Untitled Performance / The Little Girl Who Wrote ‘Hi’ By Joyce Treasure
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For her SPOT VR Residency, Joyce is exploring the masquerade, characterised by masks, dances, and chants, Joyce is interested in the Gelede performed by the Yoruba-Nago community, which pays homage to women - especially older women. The masquerade is used as satire to criticise antisocial behaviour. The Gelede is  ironic and performed during special occasions, harvests and epidemics.

Using an existing piece, Untitled Performance, as an entry point to explore how the masquerade and performance can be employed to perform strength and vulnerability, irony and satire. The Spot programme with Stryx will act as an experimental space to examine how performance, VR tech and making may inform her practice.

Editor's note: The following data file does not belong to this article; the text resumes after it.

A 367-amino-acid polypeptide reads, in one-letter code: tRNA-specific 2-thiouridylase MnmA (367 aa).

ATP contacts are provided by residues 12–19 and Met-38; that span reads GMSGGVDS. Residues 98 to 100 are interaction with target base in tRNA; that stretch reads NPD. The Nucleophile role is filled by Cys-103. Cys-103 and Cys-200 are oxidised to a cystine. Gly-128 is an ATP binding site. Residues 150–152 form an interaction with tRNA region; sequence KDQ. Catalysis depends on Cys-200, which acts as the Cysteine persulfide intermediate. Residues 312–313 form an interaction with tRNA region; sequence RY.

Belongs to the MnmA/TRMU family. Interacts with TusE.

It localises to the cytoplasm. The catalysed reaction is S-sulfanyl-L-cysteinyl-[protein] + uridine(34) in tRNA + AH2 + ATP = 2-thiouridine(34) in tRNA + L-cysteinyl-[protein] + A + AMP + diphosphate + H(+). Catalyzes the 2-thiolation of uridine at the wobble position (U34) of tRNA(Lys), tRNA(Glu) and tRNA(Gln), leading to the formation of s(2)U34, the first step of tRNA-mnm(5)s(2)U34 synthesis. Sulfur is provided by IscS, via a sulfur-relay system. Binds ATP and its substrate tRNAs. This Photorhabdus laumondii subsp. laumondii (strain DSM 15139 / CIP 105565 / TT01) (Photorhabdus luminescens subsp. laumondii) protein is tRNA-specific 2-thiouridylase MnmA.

The install Treasure is undertaking over December 2021 and January 2022 is titled: The Little Girl Who Wrote ‘Hi’ and draws on a subchapter of the same name of Chapter four, The Weather, In The Wake; On Blackness and Being, Christina Sharpe.

Sharpe shows how the history of anti-black violence haunts present-day life by using The Slave Ship as a marker to categorise how contemporary Black lives in the diaspora have fewer resources represented through layers of society. Sharpe's study argues that the past predominates, and an ongoing history is embodied and embedded within territories and social stratification.

The install uses original text pages from "Stones Justice Manual" that she found in a skip outside a law office in central Birmingham. Like so many who have had to adapt and change over the past year, the company was either going into liquidation or moving. The pages are incredibly light and delicate, containing the same fragile, weighty materiality found on Bible pages.
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